Tuesday, July 19, 2016

Are Paper Charts Necessary?

Good Old Paper Chart

If you frequent some of the cruising forums you already know that they are haunted by a few somewhat opinionated, sharp-tongued individuals (SOSTI's) that love to tell any poster why they are mis-informed, wrong or just plain stupid. Heavy on the "You're an idiot." comments. Whatever rocks your chair I guess.

I was reading a thread about the demise of the paper chart where many of the posts supported reliance on GPS based equipment with a heavy dose of "Look where you are going." thrown in. A few posters argued that in the event the electronics fail (lightning, electric issue or satellite shut-down) a paper chart becomes all important. Predictably they were immediately called idiots because total failure is not possible per the all-knowing SOSTI's. Have paper charts really become wall decorations or are they still relevant for the cruising sailor?

Well, let me start by saying I qualify as an idiot because I believe cruisers should carry paper charts and use them. Chartplotters and tablets with navigation apps are my runaway first choices for route planning and navigation. But, having a current paper chart in use for dead reckoning and as a back-up to the electronic devices adds a nice safety factor.

There are plenty of good arguments against paper charts. They are expensive, take up lots of storage room, too cumbersome to use and have to be manually updated. I won't disagree that all these arguments are valid, but I don't believe they outweigh a paper chart's value.

Electronic Chart

So stand tall fellow idiots and ignore those SOSTI disbelievers. We are paper charters and proud of it!


Thursday, July 14, 2016


Our oldest son turned 30 last week and his girlfriend was having a surprise party for him. So we rented a car (tricky thing to do when you don't own a car and therefore don't have car insurance) and headed north. We marveled at the road signs as they appeared - Sarasota, Tampa - hadn't it taken us days to travel that far by boat?

After an overnight stop at Brenda's sister's house (where we enjoyed the homemade bread, casserole and chilled wine they left for us) we arrived in Columbus, Ohio in plenty of time. And boy was John surprised to see us!! We really enjoyed meeting Brittnie's family (there are bunches of them) and sitting outside in the sub-90 degree temperatures.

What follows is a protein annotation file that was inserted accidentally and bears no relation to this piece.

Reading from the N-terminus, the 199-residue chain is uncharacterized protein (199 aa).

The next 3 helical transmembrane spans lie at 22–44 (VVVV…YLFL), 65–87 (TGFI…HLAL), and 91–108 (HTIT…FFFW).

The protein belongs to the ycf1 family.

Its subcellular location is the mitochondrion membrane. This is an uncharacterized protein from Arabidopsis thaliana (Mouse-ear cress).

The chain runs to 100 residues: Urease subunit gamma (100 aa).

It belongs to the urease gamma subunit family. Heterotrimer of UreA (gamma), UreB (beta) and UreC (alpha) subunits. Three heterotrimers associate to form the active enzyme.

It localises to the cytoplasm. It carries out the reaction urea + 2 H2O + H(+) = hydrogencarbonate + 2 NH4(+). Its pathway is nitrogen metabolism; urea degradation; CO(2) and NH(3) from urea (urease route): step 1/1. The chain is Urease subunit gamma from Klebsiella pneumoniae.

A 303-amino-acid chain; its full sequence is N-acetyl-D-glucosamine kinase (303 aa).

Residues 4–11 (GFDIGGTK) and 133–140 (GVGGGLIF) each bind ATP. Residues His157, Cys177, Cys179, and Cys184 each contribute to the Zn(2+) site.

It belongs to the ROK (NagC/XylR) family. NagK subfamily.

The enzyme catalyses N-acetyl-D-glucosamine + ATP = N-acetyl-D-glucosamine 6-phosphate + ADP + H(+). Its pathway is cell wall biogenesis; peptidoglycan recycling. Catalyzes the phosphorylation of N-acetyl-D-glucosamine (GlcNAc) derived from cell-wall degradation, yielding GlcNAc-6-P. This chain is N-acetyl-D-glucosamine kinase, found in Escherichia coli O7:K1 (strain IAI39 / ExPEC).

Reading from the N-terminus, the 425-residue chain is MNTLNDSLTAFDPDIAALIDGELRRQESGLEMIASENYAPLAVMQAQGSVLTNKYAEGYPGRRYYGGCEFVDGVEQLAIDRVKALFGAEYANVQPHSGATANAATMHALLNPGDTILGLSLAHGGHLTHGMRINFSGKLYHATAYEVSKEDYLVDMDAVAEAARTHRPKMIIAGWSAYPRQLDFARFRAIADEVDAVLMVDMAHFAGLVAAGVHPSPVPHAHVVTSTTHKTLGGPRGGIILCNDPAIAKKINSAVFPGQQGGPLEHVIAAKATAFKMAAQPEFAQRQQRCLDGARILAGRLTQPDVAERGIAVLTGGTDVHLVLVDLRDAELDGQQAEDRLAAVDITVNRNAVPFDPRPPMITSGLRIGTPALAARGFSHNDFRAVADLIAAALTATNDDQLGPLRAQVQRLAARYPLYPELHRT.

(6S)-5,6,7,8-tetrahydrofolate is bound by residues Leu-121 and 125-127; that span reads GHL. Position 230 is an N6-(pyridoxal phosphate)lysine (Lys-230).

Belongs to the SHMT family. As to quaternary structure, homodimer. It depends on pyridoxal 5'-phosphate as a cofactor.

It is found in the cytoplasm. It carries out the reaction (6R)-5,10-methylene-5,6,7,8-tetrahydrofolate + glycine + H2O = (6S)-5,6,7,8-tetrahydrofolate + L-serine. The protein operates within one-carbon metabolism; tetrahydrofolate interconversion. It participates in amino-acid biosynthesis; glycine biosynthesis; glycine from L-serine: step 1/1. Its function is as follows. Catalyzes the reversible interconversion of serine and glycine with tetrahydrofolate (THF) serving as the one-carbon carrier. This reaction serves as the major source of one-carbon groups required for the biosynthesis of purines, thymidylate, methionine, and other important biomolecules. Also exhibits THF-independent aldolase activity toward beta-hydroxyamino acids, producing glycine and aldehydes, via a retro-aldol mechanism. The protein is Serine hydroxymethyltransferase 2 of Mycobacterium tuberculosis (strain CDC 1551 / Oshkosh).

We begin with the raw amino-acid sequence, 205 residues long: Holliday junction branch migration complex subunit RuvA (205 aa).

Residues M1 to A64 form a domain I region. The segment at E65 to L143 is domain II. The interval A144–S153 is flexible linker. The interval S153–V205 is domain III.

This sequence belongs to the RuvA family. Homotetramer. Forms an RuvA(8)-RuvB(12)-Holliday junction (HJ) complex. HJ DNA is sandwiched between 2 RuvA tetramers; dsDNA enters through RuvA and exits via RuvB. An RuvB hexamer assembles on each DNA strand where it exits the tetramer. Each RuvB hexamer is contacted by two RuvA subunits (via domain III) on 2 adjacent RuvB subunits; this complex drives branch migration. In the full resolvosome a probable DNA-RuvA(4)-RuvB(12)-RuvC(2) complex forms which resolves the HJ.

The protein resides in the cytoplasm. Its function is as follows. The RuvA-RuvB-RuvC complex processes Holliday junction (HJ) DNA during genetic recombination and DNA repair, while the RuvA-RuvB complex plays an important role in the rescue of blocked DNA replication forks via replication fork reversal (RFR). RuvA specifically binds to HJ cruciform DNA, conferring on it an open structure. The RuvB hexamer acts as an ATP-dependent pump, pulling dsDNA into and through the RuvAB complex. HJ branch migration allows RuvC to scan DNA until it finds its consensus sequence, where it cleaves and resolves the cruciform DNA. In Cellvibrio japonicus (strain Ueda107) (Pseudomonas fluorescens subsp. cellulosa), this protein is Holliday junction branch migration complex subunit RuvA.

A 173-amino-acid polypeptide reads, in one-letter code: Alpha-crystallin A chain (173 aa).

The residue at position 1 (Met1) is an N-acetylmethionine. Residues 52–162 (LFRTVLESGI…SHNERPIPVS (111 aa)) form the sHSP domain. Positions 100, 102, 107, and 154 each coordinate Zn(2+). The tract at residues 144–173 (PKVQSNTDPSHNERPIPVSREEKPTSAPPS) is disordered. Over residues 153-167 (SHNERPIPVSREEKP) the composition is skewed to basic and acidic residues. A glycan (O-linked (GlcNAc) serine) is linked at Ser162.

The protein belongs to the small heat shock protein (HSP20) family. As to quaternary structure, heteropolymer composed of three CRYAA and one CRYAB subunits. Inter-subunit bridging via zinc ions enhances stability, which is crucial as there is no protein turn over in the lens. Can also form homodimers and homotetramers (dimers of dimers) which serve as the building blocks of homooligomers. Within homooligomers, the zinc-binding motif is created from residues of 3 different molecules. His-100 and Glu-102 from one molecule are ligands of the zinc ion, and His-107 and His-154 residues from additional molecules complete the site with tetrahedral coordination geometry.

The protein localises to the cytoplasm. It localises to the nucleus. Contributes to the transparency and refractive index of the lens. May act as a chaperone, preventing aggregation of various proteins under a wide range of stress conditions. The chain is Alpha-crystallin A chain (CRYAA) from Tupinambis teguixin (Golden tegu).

Drambuie time.

Then of course there was the Drambuie. Several glasses of Drambuie were poured for a celebratory toast to John.

The next day we toured parts of Columbus. We wandered through a topiary garden designed from an 1884 painting by George Seurat, A Sunday Afternoon on the Isle of Grande Jatte. There were ladies with parasols, boats in the pond and dogs under the bushes all made from well-trimmed bushes. Right next door to the park was the newly renovated library. It was majestic. The marble front and inside marble staircase were restored to their original brilliance and the domes in the ceilings were a marvel. Brenda particularly liked the statements placed throughout the library giving testimony to the long-term benefits of getting books in the hands of children.

Then we jumped across town to the Marion Village Garden Tour. This is an older section of Columbus that is bouncing back. Several people opened up their back yards for viewing of their gardens. Very impressive use of space!

We ended our tour with a stop for ice cream before heading back for a salmon bar-b-que and relaxing evening at John and Britt's place. Mike and John enjoyed another Drambuie nightcap ending a lovely visit.

We fired up the rental car and headed back to visit Brenda's sister and brother-in-law on our our way home. A couple days later we finished up our 2700 mile drive back in Punta Gorda. We are so proud of our son and the man he has become. We love you John and hope to surprise you again soon. (In just a couple weeks we get to see our other two awesome kids!)


Thursday, July 7, 2016

Kidnapped Again!

Double Rainbow

Before we left on our adventures, people asked us if we were worried about pirates. "Not where we are going," was our answer. No one warned us about kidnappers and we have been kidnapped a couple of times now!

Gail and Don on s/v Island Tyme live here in Punta Gorda. They were part of the Clearwater Crew earlier this year. And now they keep kidnapping us off the boat. First they took us to their house for dinner and kept us out until midnight! Then they kidnapped us and took us to the Celtic Ray for lunch and to listen to an Irish singer. We talked, laughed and sang our way past 5 pm.